Improving the Odds for Stroke Survivors
Antidepressants may help reduce death rate, small study finds
FRIDAY, Oct. 10, 2003 (HealthDayNews) -- Giving antidepressants to stroke survivors -- whether they're depressed or not -- may improve their chances of living longer.
That startling finding comes from a University of Iowa study in the October issue of the American Journal of Psychiatry.
The study included 104 stroke patients randomly assigned to receive nortriptyline (Aventyl or Pamelor), fluoxetine (Prozac) or a placebo for three months after their stroke. The researchers examined patient death data nine years later.
About 68 percent of the 53 patients who received all three months of antidepressants were alive after nine years, compared with about 36 percent of the 28 patients who took the placebo for the same amount of time.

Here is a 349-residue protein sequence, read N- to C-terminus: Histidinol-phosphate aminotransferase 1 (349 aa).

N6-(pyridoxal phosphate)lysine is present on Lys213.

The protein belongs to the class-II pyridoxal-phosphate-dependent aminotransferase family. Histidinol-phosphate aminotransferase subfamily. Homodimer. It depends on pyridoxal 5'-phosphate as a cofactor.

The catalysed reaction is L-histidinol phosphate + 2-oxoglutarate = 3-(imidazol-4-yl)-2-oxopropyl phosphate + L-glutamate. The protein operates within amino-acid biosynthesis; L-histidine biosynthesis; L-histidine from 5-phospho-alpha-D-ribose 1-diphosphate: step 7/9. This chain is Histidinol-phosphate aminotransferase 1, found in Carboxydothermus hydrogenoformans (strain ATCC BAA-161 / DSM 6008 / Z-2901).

When they analyzed the causes of death, the researchers found that patients who took the antidepressants were less likely to die from cardiovascular problems (30 percent) than those who took the placebo (nearly 55 percent).
Since it was a small study, it has to be considered preliminary. Even so, the findings are significant, study co-investigator Dr. Ricardo Jorge, an assistant professor of psychiatry, says in a prepared statement.
"The study implications are impressive, because they indicate patients with stroke may benefit from prevention strategies that use antidepressants to improve recovery and also reduce mortality," Jorge says.
"The findings also are important when you take into account that post-stroke depression is so frequent," he adds.
About one in five stroke survivors develops major depression.
Here's where you can learn more about stroke.